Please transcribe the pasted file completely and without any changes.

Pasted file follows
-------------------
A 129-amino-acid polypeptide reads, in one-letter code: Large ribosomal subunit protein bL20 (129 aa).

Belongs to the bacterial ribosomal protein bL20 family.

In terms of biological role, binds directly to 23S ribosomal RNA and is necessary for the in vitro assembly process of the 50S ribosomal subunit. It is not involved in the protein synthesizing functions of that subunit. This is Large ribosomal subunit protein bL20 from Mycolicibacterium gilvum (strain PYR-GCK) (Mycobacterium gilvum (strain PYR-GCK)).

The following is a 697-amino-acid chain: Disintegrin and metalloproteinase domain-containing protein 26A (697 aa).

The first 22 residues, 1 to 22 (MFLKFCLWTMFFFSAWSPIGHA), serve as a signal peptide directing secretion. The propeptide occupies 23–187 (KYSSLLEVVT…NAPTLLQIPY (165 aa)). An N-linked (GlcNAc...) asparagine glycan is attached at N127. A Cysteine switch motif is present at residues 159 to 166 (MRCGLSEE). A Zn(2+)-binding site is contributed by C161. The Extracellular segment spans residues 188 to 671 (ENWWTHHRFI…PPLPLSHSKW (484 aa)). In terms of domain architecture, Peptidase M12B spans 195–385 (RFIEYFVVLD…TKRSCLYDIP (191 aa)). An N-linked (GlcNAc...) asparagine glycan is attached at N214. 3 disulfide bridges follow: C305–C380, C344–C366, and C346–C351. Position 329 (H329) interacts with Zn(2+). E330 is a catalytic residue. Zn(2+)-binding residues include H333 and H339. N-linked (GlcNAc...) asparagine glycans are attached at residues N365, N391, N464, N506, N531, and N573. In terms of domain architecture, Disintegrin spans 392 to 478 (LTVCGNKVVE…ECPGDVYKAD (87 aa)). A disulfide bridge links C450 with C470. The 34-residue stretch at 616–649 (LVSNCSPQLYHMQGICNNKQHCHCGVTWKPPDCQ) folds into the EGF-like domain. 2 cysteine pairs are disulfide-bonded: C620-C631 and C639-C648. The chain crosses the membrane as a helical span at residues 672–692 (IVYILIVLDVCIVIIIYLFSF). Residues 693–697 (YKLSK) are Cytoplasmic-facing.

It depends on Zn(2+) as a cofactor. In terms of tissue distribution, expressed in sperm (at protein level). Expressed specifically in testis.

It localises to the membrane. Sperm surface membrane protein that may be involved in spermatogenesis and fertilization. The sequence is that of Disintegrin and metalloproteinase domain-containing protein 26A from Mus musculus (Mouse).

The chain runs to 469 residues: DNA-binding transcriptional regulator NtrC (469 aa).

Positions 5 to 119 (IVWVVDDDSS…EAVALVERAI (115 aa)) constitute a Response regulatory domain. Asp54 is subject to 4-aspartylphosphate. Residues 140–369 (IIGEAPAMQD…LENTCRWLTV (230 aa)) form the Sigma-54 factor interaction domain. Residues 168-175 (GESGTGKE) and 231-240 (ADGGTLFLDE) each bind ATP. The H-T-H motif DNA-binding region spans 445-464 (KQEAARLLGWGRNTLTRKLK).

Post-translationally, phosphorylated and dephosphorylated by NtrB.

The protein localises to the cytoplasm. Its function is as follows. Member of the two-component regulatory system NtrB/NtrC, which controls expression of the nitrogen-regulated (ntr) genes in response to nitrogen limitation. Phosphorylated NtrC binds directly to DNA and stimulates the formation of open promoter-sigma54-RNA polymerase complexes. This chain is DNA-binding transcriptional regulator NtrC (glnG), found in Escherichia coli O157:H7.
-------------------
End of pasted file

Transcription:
A 129-amino-acid polypeptide reads, in one-letter code: Large ribosomal subunit protein bL20 (129 aa).

Belongs to the bacterial ribosomal protein bL20 family.

In terms of biological role, binds directly to 23S ribosomal RNA and is necessary for the in vitro assembly process of the 50S ribosomal subunit. It is not involved in the protein synthesizing functions of that subunit. This is Large ribosomal subunit protein bL20 from Mycolicibacterium gilvum (strain PYR-GCK) (Mycobacterium gilvum (strain PYR-GCK)).

The following is a 697-amino-acid chain: Disintegrin and metalloproteinase domain-containing protein 26A (697 aa).

The first 22 residues, 1 to 22 (MFLKFCLWTMFFFSAWSPIGHA), serve as a signal peptide directing secretion. The propeptide occupies 23–187 (KYSSLLEVVT…NAPTLLQIPY (165 aa)). An N-linked (GlcNAc...) asparagine glycan is attached at N127. A Cysteine switch motif is present at residues 159 to 166 (MRCGLSEE). A Zn(2+)-binding site is contributed by C161. The Extracellular segment spans residues 188 to 671 (ENWWTHHRFI…PPLPLSHSKW (484 aa)). In terms of domain architecture, Peptidase M12B spans 195–385 (RFIEYFVVLD…TKRSCLYDIP (191 aa)). An N-linked (GlcNAc...) asparagine glycan is attached at N214. 3 disulfide bridges follow: C305–C380, C344–C366, and C346–C351. Position 329 (H329) interacts with Zn(2+). E330 is a catalytic residue. Zn(2+)-binding residues include H333 and H339. N-linked (GlcNAc...) asparagine glycans are attached at residues N365, N391, N464, N506, N531, and N573. In terms of domain architecture, Disintegrin spans 392 to 478 (LTVCGNKVVE…ECPGDVYKAD (87 aa)). A disulfide bridge links C450 with C470. The 34-residue stretch at 616–649 (LVSNCSPQLYHMQGICNNKQHCHCGVTWKPPDCQ) folds into the EGF-like domain. 2 cysteine pairs are disulfide-bonded: C620-C631 and C639-C648. The chain crosses the membrane as a helical span at residues 672–692 (IVYILIVLDVCIVIIIYLFSF). Residues 693–697 (YKLSK) are Cytoplasmic-facing.

It depends on Zn(2+) as a cofactor. In terms of tissue distribution, expressed in sperm (at protein level). Expressed specifically in testis.

It localises to the membrane. Sperm surface membrane protein that may be involved in spermatogenesis and fertilization. The sequence is that of Disintegrin and metalloproteinase domain-containing protein 26A from Mus musculus (Mouse).

The chain runs to 469 residues: DNA-binding transcriptional regulator NtrC (469 aa).

Positions 5 to 119 (IVWVVDDDSS…EAVALVERAI (115 aa)) constitute a Response regulatory domain. Asp54 is subject to 4-aspartylphosphate. Residues 140–369 (IIGEAPAMQD…LENTCRWLTV (230 aa)) form the Sigma-54 factor interaction domain. Residues 168-175 (GESGTGKE) and 231-240 (ADGGTLFLDE) each bind ATP. The H-T-H motif DNA-binding region spans 445-464 (KQEAARLLGWGRNTLTRKLK).

Post-translationally, phosphorylated and dephosphorylated by NtrB.

The protein localises to the cytoplasm. Its function is as follows. Member of the two-component regulatory system NtrB/NtrC, which controls expression of the nitrogen-regulated (ntr) genes in response to nitrogen limitation. Phosphorylated NtrC binds directly to DNA and stimulates the formation of open promoter-sigma54-RNA polymerase complexes. This chain is DNA-binding transcriptional regulator NtrC (glnG), found in Escherichia coli O157:H7.